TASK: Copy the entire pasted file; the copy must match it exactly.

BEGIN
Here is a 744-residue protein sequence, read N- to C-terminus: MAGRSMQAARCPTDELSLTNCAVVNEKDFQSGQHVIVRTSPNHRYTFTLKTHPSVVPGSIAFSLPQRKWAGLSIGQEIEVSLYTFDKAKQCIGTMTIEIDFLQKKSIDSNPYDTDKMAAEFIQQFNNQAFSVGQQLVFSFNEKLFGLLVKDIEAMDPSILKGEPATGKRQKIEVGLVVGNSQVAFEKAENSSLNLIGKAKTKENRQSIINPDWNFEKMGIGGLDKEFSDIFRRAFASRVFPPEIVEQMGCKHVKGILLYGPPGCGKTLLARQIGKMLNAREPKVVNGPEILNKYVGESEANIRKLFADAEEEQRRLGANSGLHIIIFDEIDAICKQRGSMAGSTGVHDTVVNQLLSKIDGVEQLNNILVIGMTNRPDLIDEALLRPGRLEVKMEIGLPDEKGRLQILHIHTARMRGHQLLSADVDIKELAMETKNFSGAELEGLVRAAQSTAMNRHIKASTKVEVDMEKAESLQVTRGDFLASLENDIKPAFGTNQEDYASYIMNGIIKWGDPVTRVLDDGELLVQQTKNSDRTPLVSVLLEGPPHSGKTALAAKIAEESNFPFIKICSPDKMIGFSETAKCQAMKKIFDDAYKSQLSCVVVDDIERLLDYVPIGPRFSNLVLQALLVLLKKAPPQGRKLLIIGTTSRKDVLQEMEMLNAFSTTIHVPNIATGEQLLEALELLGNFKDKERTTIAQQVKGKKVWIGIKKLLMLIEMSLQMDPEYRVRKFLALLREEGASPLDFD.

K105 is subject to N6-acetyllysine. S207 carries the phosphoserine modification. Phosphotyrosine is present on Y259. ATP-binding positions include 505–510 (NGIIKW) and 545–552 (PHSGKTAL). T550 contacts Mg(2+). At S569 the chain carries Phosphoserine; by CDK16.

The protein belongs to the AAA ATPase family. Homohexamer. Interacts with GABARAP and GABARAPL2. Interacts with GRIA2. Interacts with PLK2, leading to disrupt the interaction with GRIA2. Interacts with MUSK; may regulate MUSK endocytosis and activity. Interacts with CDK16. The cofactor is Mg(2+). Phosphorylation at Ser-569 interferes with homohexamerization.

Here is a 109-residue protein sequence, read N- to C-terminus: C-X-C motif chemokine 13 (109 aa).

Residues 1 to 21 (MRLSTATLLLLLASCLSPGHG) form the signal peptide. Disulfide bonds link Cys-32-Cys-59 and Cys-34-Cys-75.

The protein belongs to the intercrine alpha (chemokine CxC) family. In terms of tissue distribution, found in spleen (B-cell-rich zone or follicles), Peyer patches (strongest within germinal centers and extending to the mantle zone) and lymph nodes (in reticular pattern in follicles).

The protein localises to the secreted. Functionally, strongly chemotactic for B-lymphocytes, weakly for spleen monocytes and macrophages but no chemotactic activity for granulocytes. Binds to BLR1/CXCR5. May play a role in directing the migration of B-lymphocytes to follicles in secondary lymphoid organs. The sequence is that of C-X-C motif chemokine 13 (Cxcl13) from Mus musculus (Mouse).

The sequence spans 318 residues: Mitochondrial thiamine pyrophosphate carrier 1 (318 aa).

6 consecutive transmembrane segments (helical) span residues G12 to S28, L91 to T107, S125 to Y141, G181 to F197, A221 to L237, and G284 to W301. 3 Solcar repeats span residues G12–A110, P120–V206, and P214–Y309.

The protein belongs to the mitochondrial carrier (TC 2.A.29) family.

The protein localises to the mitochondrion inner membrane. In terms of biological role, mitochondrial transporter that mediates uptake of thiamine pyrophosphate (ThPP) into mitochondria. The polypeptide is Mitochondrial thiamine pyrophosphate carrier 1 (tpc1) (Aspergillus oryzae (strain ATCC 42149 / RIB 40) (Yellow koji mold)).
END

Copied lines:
Here is a 744-residue protein sequence, read N- to C-terminus: MAGRSMQAARCPTDELSLTNCAVVNEKDFQSGQHVIVRTSPNHRYTFTLKTHPSVVPGSIAFSLPQRKWAGLSIGQEIEVSLYTFDKAKQCIGTMTIEIDFLQKKSIDSNPYDTDKMAAEFIQQFNNQAFSVGQQLVFSFNEKLFGLLVKDIEAMDPSILKGEPATGKRQKIEVGLVVGNSQVAFEKAENSSLNLIGKAKTKENRQSIINPDWNFEKMGIGGLDKEFSDIFRRAFASRVFPPEIVEQMGCKHVKGILLYGPPGCGKTLLARQIGKMLNAREPKVVNGPEILNKYVGESEANIRKLFADAEEEQRRLGANSGLHIIIFDEIDAICKQRGSMAGSTGVHDTVVNQLLSKIDGVEQLNNILVIGMTNRPDLIDEALLRPGRLEVKMEIGLPDEKGRLQILHIHTARMRGHQLLSADVDIKELAMETKNFSGAELEGLVRAAQSTAMNRHIKASTKVEVDMEKAESLQVTRGDFLASLENDIKPAFGTNQEDYASYIMNGIIKWGDPVTRVLDDGELLVQQTKNSDRTPLVSVLLEGPPHSGKTALAAKIAEESNFPFIKICSPDKMIGFSETAKCQAMKKIFDDAYKSQLSCVVVDDIERLLDYVPIGPRFSNLVLQALLVLLKKAPPQGRKLLIIGTTSRKDVLQEMEMLNAFSTTIHVPNIATGEQLLEALELLGNFKDKERTTIAQQVKGKKVWIGIKKLLMLIEMSLQMDPEYRVRKFLALLREEGASPLDFD.

K105 is subject to N6-acetyllysine. S207 carries the phosphoserine modification. Phosphotyrosine is present on Y259. ATP-binding positions include 505–510 (NGIIKW) and 545–552 (PHSGKTAL). T550 contacts Mg(2+). At S569 the chain carries Phosphoserine; by CDK16.

The protein belongs to the AAA ATPase family. Homohexamer. Interacts with GABARAP and GABARAPL2. Interacts with GRIA2. Interacts with PLK2, leading to disrupt the interaction with GRIA2. Interacts with MUSK; may regulate MUSK endocytosis and activity. Interacts with CDK16. The cofactor is Mg(2+). Phosphorylation at Ser-569 interferes with homohexamerization.

Here is a 109-residue protein sequence, read N- to C-terminus: C-X-C motif chemokine 13 (109 aa).

Residues 1 to 21 (MRLSTATLLLLLASCLSPGHG) form the signal peptide. Disulfide bonds link Cys-32-Cys-59 and Cys-34-Cys-75.

The protein belongs to the intercrine alpha (chemokine CxC) family. In terms of tissue distribution, found in spleen (B-cell-rich zone or follicles), Peyer patches (strongest within germinal centers and extending to the mantle zone) and lymph nodes (in reticular pattern in follicles).

The protein localises to the secreted. Functionally, strongly chemotactic for B-lymphocytes, weakly for spleen monocytes and macrophages but no chemotactic activity for granulocytes. Binds to BLR1/CXCR5. May play a role in directing the migration of B-lymphocytes to follicles in secondary lymphoid organs. The sequence is that of C-X-C motif chemokine 13 (Cxcl13) from Mus musculus (Mouse).

The sequence spans 318 residues: Mitochondrial thiamine pyrophosphate carrier 1 (318 aa).

6 consecutive transmembrane segments (helical) span residues G12 to S28, L91 to T107, S125 to Y141, G181 to F197, A221 to L237, and G284 to W301. 3 Solcar repeats span residues G12–A110, P120–V206, and P214–Y309.

The protein belongs to the mitochondrial carrier (TC 2.A.29) family.

The protein localises to the mitochondrion inner membrane. In terms of biological role, mitochondrial transporter that mediates uptake of thiamine pyrophosphate (ThPP) into mitochondria. The polypeptide is Mitochondrial thiamine pyrophosphate carrier 1 (tpc1) (Aspergillus oryzae (strain ATCC 42149 / RIB 40) (Yellow koji mold)).